Blue lips. Blackened skin. Blood leaking from noses and mouths. Coughing fits so intense they ripped muscles. Crippling headaches and body pains that felt like torture. These were the symptoms of a disease that was first recorded in Haskell County, Kansas, one hundred years ago this week, in January 1918. From Kansas the illness spread quickly: not only throughout the U.S. but across the world. Eventually (if misleadingly) it became known as Spanish flu. And while its effects on the body were awful, the mortality rate was truly terrifying.

During a pandemic that lasted two years from its outbreak in the U.S., between 50 million and 100 million people across the globe died. Spanish flu killed more people than any pandemic disease before or since, including the sixth-century Plague of Justinian, the medieval Black Death, the AIDS epidemic or Ebola.

The First World War, which was ending just as the flu took hold, killed barely a third as many people with bullets and bombs as the H1N1 strain of influenza did with coughs and shivers.

American Red Cross volunteers of 1917-1918 preparing surgical dressings. (Credit: Oakland Public Library)
American Red Cross volunteers of 1917-1918 preparing surgical dressings. (Credit: Oakland Public Library)

The photograph

This photograph, from the archives of Oakland Public Library in California, shows nurses of the American Red Cross preparing surgical dressings for use on flu patients during the winter of 1918-19. Colorizing the photograph reveals that they are wearing a variety of uniforms. The dark-veiled women standing to the top-right of the frame are wearing the blue headdresses that had been brought in for use by the Red Cross Supply Corps in regulations issued in 1917. Others, however, are still wearing uniforms dating to before these new rules were issued. Color paint-portraits of Red Cross nurses tell us that veils had previously been white. During the emergency conditions of the pandemic, presumably there were better things to worry about.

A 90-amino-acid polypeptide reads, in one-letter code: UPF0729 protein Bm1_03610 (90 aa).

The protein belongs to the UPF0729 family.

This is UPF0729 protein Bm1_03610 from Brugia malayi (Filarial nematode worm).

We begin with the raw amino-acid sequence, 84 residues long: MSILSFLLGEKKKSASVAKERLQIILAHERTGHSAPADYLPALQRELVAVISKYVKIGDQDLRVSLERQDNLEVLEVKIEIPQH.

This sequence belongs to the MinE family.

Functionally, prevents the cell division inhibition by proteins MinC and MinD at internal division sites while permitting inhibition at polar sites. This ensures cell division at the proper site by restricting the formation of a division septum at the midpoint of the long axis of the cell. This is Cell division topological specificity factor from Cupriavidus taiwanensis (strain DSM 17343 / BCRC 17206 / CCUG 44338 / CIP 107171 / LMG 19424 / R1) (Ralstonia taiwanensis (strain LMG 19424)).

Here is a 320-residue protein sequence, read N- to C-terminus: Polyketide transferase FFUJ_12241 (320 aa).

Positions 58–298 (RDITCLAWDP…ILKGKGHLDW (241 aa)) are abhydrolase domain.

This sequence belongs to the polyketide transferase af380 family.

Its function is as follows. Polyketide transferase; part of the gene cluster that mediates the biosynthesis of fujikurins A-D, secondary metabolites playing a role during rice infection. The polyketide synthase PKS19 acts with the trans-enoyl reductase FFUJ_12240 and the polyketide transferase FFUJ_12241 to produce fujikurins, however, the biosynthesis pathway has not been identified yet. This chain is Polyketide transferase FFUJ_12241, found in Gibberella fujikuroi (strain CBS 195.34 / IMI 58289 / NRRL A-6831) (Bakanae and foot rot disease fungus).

The virus had first appeared in Oakland in early October, and within a fortnight of its arrival thousands of people were sick. The city hospital was quickly overwhelmed, so the mayor ordered the recently opened civic auditorium (now the Kaiser Convention Center) to be converted into an overflow ward with 80 beds. All were quickly filled by seriously ill Oaklanders.

The image here was one of several taken during a visit to the auditorium by the renowned local newspaper photographer Edward A. ‘Doc’ Rogers. Doc was no stranger to calamity, having covered major Bay Area disasters including the 1906 San Francisco earthquake. The nurses he photographed were volunteers working for the American Red Cross. The gauze across their mouths was a precious commodity, since literally every person in the city required it: citizens had been compelled by law to wear a face-mask in public, under pain of an $100 fine and 10 days in prison.

The aftermath

In Oakland, swift action by the city authorities to shut schools and churches and enforce public hygiene measures meant that the local flu epidemic was under control by February 1919. Nevertheless, 1,300 citizens had died, out of 675,000 American deaths in total: more than were killed during the entire Civil War. The pandemic, combined with mortality during the First World War, caused United States life expectancy to drop by 12 years.

Today flu can still be lethal, but a tragedy on the scale of 1918 has, mercifully, not been repeated.